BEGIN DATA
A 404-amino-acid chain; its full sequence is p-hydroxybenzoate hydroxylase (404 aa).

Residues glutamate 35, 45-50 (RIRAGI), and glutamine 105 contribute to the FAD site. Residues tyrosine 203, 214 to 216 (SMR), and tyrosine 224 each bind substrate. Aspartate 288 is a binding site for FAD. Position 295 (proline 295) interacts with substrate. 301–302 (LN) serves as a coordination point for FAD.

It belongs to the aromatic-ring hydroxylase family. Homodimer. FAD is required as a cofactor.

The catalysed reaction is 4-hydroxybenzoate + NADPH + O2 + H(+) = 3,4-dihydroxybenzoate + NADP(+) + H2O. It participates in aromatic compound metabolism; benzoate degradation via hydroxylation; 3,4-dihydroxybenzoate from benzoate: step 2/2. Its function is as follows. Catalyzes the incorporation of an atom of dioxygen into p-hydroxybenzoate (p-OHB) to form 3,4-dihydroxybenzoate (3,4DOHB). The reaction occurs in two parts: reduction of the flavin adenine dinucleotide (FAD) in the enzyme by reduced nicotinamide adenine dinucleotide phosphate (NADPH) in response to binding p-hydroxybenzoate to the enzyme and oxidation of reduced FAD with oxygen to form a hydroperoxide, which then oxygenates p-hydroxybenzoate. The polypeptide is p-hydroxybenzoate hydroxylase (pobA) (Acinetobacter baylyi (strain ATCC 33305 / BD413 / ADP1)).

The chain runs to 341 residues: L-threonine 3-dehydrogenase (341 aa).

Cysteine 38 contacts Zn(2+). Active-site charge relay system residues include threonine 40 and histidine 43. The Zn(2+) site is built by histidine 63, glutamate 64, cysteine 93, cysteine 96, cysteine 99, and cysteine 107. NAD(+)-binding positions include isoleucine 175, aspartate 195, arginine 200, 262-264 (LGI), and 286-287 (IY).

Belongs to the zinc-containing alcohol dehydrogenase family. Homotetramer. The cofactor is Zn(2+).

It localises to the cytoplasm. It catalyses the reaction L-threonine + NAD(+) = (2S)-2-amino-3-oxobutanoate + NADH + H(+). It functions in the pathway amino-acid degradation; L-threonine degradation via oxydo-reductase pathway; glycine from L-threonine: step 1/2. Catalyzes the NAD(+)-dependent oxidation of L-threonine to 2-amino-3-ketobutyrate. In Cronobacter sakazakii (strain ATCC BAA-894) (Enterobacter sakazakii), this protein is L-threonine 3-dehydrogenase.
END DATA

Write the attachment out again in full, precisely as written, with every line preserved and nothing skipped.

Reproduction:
A 404-amino-acid chain; its full sequence is p-hydroxybenzoate hydroxylase (404 aa).

Residues glutamate 35, 45-50 (RIRAGI), and glutamine 105 contribute to the FAD site. Residues tyrosine 203, 214 to 216 (SMR), and tyrosine 224 each bind substrate. Aspartate 288 is a binding site for FAD. Position 295 (proline 295) interacts with substrate. 301–302 (LN) serves as a coordination point for FAD.

It belongs to the aromatic-ring hydroxylase family. Homodimer. FAD is required as a cofactor.

The catalysed reaction is 4-hydroxybenzoate + NADPH + O2 + H(+) = 3,4-dihydroxybenzoate + NADP(+) + H2O. It participates in aromatic compound metabolism; benzoate degradation via hydroxylation; 3,4-dihydroxybenzoate from benzoate: step 2/2. Its function is as follows. Catalyzes the incorporation of an atom of dioxygen into p-hydroxybenzoate (p-OHB) to form 3,4-dihydroxybenzoate (3,4DOHB). The reaction occurs in two parts: reduction of the flavin adenine dinucleotide (FAD) in the enzyme by reduced nicotinamide adenine dinucleotide phosphate (NADPH) in response to binding p-hydroxybenzoate to the enzyme and oxidation of reduced FAD with oxygen to form a hydroperoxide, which then oxygenates p-hydroxybenzoate. The polypeptide is p-hydroxybenzoate hydroxylase (pobA) (Acinetobacter baylyi (strain ATCC 33305 / BD413 / ADP1)).

The chain runs to 341 residues: L-threonine 3-dehydrogenase (341 aa).

Cysteine 38 contacts Zn(2+). Active-site charge relay system residues include threonine 40 and histidine 43. The Zn(2+) site is built by histidine 63, glutamate 64, cysteine 93, cysteine 96, cysteine 99, and cysteine 107. NAD(+)-binding positions include isoleucine 175, aspartate 195, arginine 200, 262-264 (LGI), and 286-287 (IY).

Belongs to the zinc-containing alcohol dehydrogenase family. Homotetramer. The cofactor is Zn(2+).

It localises to the cytoplasm. It catalyses the reaction L-threonine + NAD(+) = (2S)-2-amino-3-oxobutanoate + NADH + H(+). It functions in the pathway amino-acid degradation; L-threonine degradation via oxydo-reductase pathway; glycine from L-threonine: step 1/2. Catalyzes the NAD(+)-dependent oxidation of L-threonine to 2-amino-3-ketobutyrate. In Cronobacter sakazakii (strain ATCC BAA-894) (Enterobacter sakazakii), this protein is L-threonine 3-dehydrogenase.